Most mutual funds are open-ended, that is, you can invest in that fund any time you please and also exit when you wish to. But some funds are classified as closed-ended. How are these different and what are their pros and cons? This article deals with it.
What is an Open-ended mutual fund
Open-ended mutual funds allow you to invest in them at any point in time apart from the ‘new fund offer’ period. The funds therefore receive ongoing inflows and redemptions. The AUM of the fund goes up or down not only by the virtue of the market but due to such inflows and outflows as well. The subscription for these funds happen at the NAV prevailing at the time of investment.
What is a Closed-ended mutual fund
On the contrary, closed-ended mutual funds are those in which the investors can subscribe to, only during the new fund offer period. They have a fixed period post which you will get the investment value back or in some cases, the fund becomes open ended.
Closed-ended funds must be listed on the exchange. They can be purchased from the exchange only through a Demat account outside of the NFO period, subject to liquidity in the units in the exchange.
As these funds are closed-ended, they do not get fresh inflows nor redemptions on an on-going basis. The number of units in the fund remains constant and the AUM of the fund moves up or down only by way of market movement.
Types of closed-ended funds
As in an open-ended mutual fund, there are closed-ended funds in both debt and equity. We will be looking into the types of closed-ended debt funds their risks and advantages in the subsequent week. Fund houses come up with various types of closed-ended equity funds. The funds could be, thematic, value fund, growth funds, market-cap based funds or tax saving funds.
Pros and cons in closed-ended funds
Before we look at some of the risks of investing in closed-ended funds. Closed-ended funds do help the fund managers in managing the money more efficiently. One of the key advantage in closed-ended fund is that since the money over the period of the fund is locked in, it helps the fund manager to take concrete calls with long term view on some of the stocks without facing any redemption pressure. This allows the fund manager to take positions in stocks that may be otherwise illiquid. This helps keep the churn low and holds potential to deliver higher returns in the stock and consequently the fund as well.
There are various risks involved in investing in equity funds. But there are specific risks that are attributable only to closed ended funds. Let us look at some of them.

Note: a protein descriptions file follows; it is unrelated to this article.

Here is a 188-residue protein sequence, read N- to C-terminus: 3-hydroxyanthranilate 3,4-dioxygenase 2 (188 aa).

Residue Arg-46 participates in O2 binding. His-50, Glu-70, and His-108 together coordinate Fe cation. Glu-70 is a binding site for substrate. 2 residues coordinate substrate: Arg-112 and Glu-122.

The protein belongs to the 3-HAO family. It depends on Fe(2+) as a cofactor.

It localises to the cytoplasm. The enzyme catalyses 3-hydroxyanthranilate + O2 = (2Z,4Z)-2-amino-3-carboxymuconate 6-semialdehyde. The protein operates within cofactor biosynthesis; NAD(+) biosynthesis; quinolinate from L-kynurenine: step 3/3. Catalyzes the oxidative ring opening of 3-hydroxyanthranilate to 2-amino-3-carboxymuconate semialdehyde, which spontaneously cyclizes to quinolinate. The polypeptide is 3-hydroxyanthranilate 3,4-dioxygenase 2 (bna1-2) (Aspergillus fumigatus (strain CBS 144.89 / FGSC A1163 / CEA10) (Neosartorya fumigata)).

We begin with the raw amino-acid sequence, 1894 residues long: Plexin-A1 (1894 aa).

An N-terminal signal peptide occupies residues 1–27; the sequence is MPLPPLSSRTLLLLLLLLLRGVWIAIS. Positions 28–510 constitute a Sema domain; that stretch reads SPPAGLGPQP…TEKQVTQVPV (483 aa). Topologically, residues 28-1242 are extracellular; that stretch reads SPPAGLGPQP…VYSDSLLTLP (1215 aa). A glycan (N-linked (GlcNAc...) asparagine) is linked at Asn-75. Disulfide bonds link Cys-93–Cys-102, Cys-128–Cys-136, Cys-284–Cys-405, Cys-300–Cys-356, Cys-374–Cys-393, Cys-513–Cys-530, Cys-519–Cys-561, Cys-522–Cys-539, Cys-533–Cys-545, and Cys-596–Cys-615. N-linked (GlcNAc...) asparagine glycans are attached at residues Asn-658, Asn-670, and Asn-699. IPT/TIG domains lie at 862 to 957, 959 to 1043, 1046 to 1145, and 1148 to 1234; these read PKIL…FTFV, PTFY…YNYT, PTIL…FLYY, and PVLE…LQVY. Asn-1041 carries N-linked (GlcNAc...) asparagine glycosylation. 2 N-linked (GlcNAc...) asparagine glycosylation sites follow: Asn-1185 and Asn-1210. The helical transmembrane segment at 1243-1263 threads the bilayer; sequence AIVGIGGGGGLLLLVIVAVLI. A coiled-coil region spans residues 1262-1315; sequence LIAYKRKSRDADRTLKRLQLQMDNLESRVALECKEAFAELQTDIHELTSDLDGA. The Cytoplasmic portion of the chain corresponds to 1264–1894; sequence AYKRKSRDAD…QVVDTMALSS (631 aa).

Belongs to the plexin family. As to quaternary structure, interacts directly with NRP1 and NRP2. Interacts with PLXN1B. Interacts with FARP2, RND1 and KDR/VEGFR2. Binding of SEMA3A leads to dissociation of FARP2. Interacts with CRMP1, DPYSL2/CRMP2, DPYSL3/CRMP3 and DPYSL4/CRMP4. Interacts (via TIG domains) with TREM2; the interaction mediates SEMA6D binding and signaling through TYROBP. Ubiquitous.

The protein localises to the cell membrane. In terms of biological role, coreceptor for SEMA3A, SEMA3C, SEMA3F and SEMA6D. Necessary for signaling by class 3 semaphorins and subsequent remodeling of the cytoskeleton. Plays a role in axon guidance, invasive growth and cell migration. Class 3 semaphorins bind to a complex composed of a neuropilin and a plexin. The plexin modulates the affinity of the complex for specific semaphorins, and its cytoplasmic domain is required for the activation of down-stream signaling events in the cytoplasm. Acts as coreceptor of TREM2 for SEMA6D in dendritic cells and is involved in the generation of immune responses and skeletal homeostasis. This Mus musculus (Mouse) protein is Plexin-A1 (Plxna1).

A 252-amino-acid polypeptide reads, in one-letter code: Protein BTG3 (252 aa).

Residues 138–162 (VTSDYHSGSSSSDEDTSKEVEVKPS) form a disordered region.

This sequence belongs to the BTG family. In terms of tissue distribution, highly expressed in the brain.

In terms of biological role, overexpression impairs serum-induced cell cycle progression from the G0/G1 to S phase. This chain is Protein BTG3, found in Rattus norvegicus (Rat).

No past record: Closed-ended funds can be subscribed to only during the NFO period. Hence there is no track record for the investor to rely on at the time of purchase. Unlike an open ended fund, where the investors can follow a wait and watch approach, track the fund for a couple of quarters or even years before deciding to invest, closed-ended funds have no such track record to showcase.
Change of Fund manager mid way: With very limited option to purchase a closed-ended fund after its NFO period, some investors may decide to purchase the fund based on the reputation of the fund manager. This may be influenced by the fact that the fund manager managing the closed-ended fund may have successfully managed many open-ended funds which have been performing well over a considerable period of time. But the status quo with respect to the fund manager may not remain. If a fund manager quits half way through the period of the fund, you will be stuck with the fund unlike an open-ended where you can choose to monitor the performance of the new fund manager and choose to exit in case you are not satisfied with the performance.
Low liquidity: Though closed-ended funds are listed on the stock exchange, their liquidity is extremely low. As a result, exiting a fund when in need of money or because the fund is a poor performer,will be difficult. And the low liquidity means that the market price of these closed ended funds on the exchange, mostly trade below or above their actual NAV based on demand and supply.
No SIPs/STPs: During volatile markets, when SIPs and STPs are the best mode of investing, since these help average investment cost by providing entry points at various levels of the market. In a closed-ended fund, SIPs and STPs are not possible and investments have to be made in lumpsum irrespective of the market condition. In the same light, partial redemptions and additional purchases are literally impossible making asset allocation difficult during various market cycles.
High degree of uncertainty: Just as there is a risk of ill-timing the entry, the exit point too may be writ with risks when a closed-ended fund matures. A single black swan event right before the maturity of the fund can wipe out some or all of the gains. It would not give an option to the investor to even wait it out as the fund would have matured.
Closed-ended funds can be risky options for the above reasons. One needs to have a high tolerance for risk and a very clear outlook of the markets for the foreseeable future before venturing into closed-ended funds. Or they may have to understand a theme and believe that it will do well, to invest in themes in certain market conditions. Having said that some closed-ended funds have delivered returns for the investors in the past. But for majority of retail investors, not wanting to take calls on the market. STPs and SIPs in open-ended funds hold good for all seasons.
Other articles you may like
- Wealth Conversations – February 2024
- India Interim Budget FY25 – Continued Emphasis on Capex and Fiscal Consolidation
- The Girl Who Felt No Pain and the Indian Investor
- Removal of restriction on Lumpsum subscriptions in WhiteOak Capital Multi Cap Fund
- Change to the scheme name of Parag Parikh Tax Saver Fund to Parag Parikh ELSS Tax Saver Fund